Properties are cheaper here than in most other areas. La Gandara is not as architecturally attractive as other parts of the city, but there are services, bars, local restaurants, gyms and shops, so you don’t need to get in your car for everything, yet it’s still an easy walk to the beach and paseo.

  1. Outside of town, to the north and west of the center, are satellite residential areas that benefit from being part of Santander city;
  2. Two of the most popular of these are La Albericia and El Alisal;
  3. La Albericia has single-family homes and small gated communities with their own pools and communal areas;

El Alisal is a new residential area with shops, schools and some of the bigger stores, such as Decathlon and Carrefour. Typical rents in both areas are about 600 euros per month. There are also opportunities to buy a place of your own rather than renting.

The Spanish property boom of the early 2000s came to a dramatic halt in 2007. In the wake of the bust, property prices across the country fell. Cantabria, where Santander is located, was not part of the great building boom that took place on Spain’s southern costas.

However, the national recession that followed the 2007 property bust did hit households in Santander, resulting in a good number of distressed property opportunities. Because Cantabria is not a major tourist hot spot, the recovery that has been playing out on some of the country’s southern coasts hasn’t been seen here.

How far is it from Santander to Malaga?

Questions & Answers – What is the cheapest way to get from Santander to Málaga? The cheapest way to get from Santander to Málaga is to bus and fly which costs €30 – €170 and takes 5h 21m. More details What is the fastest way to get from Santander to Málaga? The fastest way to get from Santander to Málaga is to bus and fly which takes 5h 21m and costs €30 – €170.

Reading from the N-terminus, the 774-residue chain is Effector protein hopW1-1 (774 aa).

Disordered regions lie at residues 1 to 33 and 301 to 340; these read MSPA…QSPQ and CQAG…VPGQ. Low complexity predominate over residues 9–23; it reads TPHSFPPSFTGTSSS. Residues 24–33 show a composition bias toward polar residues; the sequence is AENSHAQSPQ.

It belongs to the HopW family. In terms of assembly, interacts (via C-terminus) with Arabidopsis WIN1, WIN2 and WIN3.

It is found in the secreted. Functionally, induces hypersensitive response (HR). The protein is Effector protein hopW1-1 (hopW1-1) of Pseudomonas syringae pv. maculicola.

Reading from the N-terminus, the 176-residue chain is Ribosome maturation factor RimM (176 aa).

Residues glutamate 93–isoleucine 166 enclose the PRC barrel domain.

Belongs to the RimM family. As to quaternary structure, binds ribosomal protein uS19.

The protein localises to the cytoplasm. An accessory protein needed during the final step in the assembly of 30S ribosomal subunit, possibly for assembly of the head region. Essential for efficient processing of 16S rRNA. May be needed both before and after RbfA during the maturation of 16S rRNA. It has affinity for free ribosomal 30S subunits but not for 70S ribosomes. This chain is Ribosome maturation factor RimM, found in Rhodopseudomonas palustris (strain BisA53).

More details Is there a direct bus between Santander and Málaga? No, there is no direct bus from Santander to Málaga. However, there are services departing from Santander and arriving at Malaga via Granada.

The journey, including transfers, takes approximately 13h 35m. More details Is there a direct train between Santander and Málaga? No, there is no direct train from Santander to Málaga. However, there are services departing from Santander and arriving at Malaga Maria Zambrano via Chamartin and Madrid-Puerta De Atocha.

The journey, including transfers, takes approximately 8h 12m. More details How far is it from Santander to Málaga? The distance between Santander and Málaga is 752 km. The road distance is 983. 7 km. Get driving directions How do I travel from Santander to Málaga without a car? The best way to get from Santander to Málaga without a car is to train which takes 8h 12m and costs €80 – €150.

More details How long does it take to get from Santander to Málaga? It takes approximately 5h 21m to get from Santander to Málaga, including transfers. More details Where do I catch the Santander to Málaga bus from? Santander to Málaga bus services, operated by ALSA, depart from Santander station.

  • More details Where do I catch the Santander to Málaga train from? Santander to Málaga train services, operated by Renfe Viajeros, depart from Santander station;
  • More details Train or bus from Santander to Málaga? The best way to get from Santander to Málaga is to train which takes 8h 12m and costs €80 – €150;

Alternatively, you can bus via Granada, which costs €75 – €110 and takes 13h 35m. Mode details.

How safe is Santander Spain?

Crime rates in Santander, Spain

Level of crime 15. 70 Very Low
Crime increasing in the past 3 years 56. 10 Moderate
Worries home broken and things stolen 17. 49 Very Low
Worries being mugged or robbed 19. 27 Very Low
Worries car stolen 16. 59 Very Low

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Is Santander a big city?

Santander is a small city with a population of about 180,000 and is capital of the comunidad autónoma of Cantabria. It is known throughout Spain for the beauty of its bay and the beaches of El Sardinero, but also for its conservatism. The cost of living is cheaper than in big cities like Madrid or Barcelona, whilst the location and size of the city can mean a good standard of living.

The city centre is largely modern as a fire destroyed much of the medieval city in 1941, however, there are some very charming areas and the council is currently engaged in an extensive programme of regeneration of some of the more run-down areas.

At one end of the central area you can find the majority of shops, especially the big chains, whilst at the other end there are more restaurant, bars and small boutiques. The city’s nightlife is concentrated in this area. El Sardinero is a more residential, seaside area which faces the open sea.

In the summer it really comes alive and the beaches become extremely busy. It is a beautiful area and the place to go on a Sunday morning to see and be seen. Santander is a fairly quiet city, although in summer it really comes alive.